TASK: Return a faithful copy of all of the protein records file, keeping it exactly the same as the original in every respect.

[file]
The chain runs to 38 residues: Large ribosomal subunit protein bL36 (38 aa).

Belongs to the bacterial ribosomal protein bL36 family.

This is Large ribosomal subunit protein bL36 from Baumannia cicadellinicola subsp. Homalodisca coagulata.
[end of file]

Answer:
The chain runs to 38 residues: Large ribosomal subunit protein bL36 (38 aa).

Belongs to the bacterial ribosomal protein bL36 family.

This is Large ribosomal subunit protein bL36 from Baumannia cicadellinicola subsp. Homalodisca coagulata.